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updated 8:13 AM UTC, Apr 21, 2017

V.Putin calls on Ukrainian military, Donbass militias to take measures to stop shelling

Russian President Vladimir Putin has suggested that the Ukrainian military and militias take urgent measures to stop shelling each other’s positions, Russia’s television Channel One cited a message to Ukrainian President Petro Poroshenko.

 “I suggest that both parties - the Ukrainian military and Donbass, DPR and LPR (Donetsk and Lugansk People’s Republics, respectively) take urgent measures to stop shelling each other’s positions and pull out weapons of over 100 mm caliber,” the message says.

Vladimir Putin also said that Russia, along with OSCE, ready to organize control over pullout of heavy weaponry in Ukraine. Putin calls on Ukrainian military and militias to pull out weapons of over 100mm caliber to distance fixed in Minsk memorandum.

“We are ready to organize, jointly with the OSCE, control over the realization of these steps,” the document says.

 Russian President Vladimir Putin has called on his Ukrainian counterpart Petro Poroshenko to spare no effort to settle the situation in Ukraine peacefully. 

The Russian leader stressed that the process of peace settlement on the basis of the Minsk memorandum of September 19, 2014 was on the brink of frustration.

To remedy the situation, Putin suggested that “both parties - the Ukrainian military and Donbass, DPR and LPR (Donetsk and Lugansk People’s Republics, respectively) take urgent measures to stop shelling each other’s positions and pull out weapons of over 100 mm caliber,” according to Putin’s message to Poroshenko cited by Russia’s television Channel One on Sunday.

Itar-tass, January 18, 2015

Comment by the Information and Press Department on the parliamentary elections in Tunisia

   On 26 October, the Tunisian Republic held elections to the National Constituent Assembly, its standing legislature, for the term of five years. The 217 seats in the new parliament were contested by representatives of dozens of political parties and by independent candidates. Voting took place in Tunisia's 33 electoral districts and abroad. The turnout was 61.8 per cent. The results are expected to be announced by 30 October.

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Foreign Minister Sergey Lavrov’s interview with Life News television and Izvestia daily, Moscow, 27 October 2014

Minister Sergey Lavrov

Question: Ukraine has just held parliamentary elections. Does Moscow recognise them?

Sergey Lavrov: The elections are being monitored by observers, including OSCE observers, and there are Russian representatives among them. This time, Russia’s Federal Assembly did not send a separate observer team to the elections, so we will wait for the conclusions of the international OSCE team.
The elections seem to be valid, though not in every part of Ukraine. I think Russia will recognise their results as it is critically important for Ukraine to obtain, at long last, a leadership that will not engage in petty infighting and drag the country from east to west and back again, but one that will address real Ukrainian problems. Ukraine needs a government that will think how the nation should regain unity. It needs a government to guarantee an equal status to all Ukrainian citizens irrespective of the language they speak and political convictions they have. No one should be victimised on political and other grounds, as has been the case until recently.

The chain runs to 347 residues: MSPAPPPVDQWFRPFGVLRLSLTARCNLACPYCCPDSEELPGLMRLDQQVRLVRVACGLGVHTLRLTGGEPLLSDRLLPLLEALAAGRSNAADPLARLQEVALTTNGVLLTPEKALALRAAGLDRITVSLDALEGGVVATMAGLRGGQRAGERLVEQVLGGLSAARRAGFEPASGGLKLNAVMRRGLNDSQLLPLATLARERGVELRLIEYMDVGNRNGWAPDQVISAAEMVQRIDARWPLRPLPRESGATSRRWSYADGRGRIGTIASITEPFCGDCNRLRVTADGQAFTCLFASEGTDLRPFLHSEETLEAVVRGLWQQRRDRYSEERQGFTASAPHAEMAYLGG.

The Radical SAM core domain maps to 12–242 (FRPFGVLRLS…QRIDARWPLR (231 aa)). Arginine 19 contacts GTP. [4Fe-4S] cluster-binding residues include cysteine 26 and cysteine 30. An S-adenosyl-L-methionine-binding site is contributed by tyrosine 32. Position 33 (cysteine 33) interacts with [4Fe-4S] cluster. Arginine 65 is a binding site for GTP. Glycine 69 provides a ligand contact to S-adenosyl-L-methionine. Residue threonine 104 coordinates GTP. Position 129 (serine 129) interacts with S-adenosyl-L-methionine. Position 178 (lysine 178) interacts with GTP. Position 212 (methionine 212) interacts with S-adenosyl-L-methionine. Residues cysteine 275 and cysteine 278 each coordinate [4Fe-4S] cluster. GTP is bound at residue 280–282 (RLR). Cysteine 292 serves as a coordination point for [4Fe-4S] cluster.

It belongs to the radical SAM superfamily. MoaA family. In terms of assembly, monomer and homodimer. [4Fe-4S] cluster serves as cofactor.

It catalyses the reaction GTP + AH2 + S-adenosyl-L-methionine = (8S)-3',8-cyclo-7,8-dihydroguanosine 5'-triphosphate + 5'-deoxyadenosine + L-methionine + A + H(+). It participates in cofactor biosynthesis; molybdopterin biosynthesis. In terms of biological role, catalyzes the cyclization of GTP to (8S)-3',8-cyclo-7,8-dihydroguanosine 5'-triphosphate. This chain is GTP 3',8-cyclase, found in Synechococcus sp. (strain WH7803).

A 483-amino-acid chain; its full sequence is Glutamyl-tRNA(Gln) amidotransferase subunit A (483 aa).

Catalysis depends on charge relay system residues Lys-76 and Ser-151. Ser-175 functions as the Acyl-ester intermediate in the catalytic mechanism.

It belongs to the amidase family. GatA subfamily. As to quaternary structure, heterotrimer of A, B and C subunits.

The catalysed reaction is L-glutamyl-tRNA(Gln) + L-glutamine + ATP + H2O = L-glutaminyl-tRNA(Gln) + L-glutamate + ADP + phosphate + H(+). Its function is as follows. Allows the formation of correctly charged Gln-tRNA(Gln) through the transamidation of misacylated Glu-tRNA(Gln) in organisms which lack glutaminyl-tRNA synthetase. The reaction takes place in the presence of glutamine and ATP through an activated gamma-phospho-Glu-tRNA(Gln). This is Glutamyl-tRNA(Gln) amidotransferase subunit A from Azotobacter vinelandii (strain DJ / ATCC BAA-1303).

Question: Considering the latest updates, the Verkhovna Rada will be a multi-party house as several political blocs have made it to parliament, including the Radical Party of Oleg Lyashko. You warned in Norway how dangerous ultranationalism is for Europe. How would you explain that bloc’s success?

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Welcoming remarks by Russian Foreign Minister Sergey Lavrov to the participants and guests of the 3rd International Conference “Russia and Europe: Topical Issues of Modern International Journalism”

   I heartily welcome the participants and guests of this conference, who have gathered in Vienna to discuss the topical issues of international journalism.

   International relations today have wound up in a turbulence zone. They are characterised by a significant rise in instability and unpredictability. Under these conditions, it is especially important to observe professional ethics standards in the international information field. Attempts to unleash information wars and play without rules only further destabilise the situation, and deepen threats to security and equal cooperation between states and peoples based on mutual respect. There is demand for truly independent, competent and daring journalism, oriented not towards egotistical interests, but towards the need to serve truth and justice.

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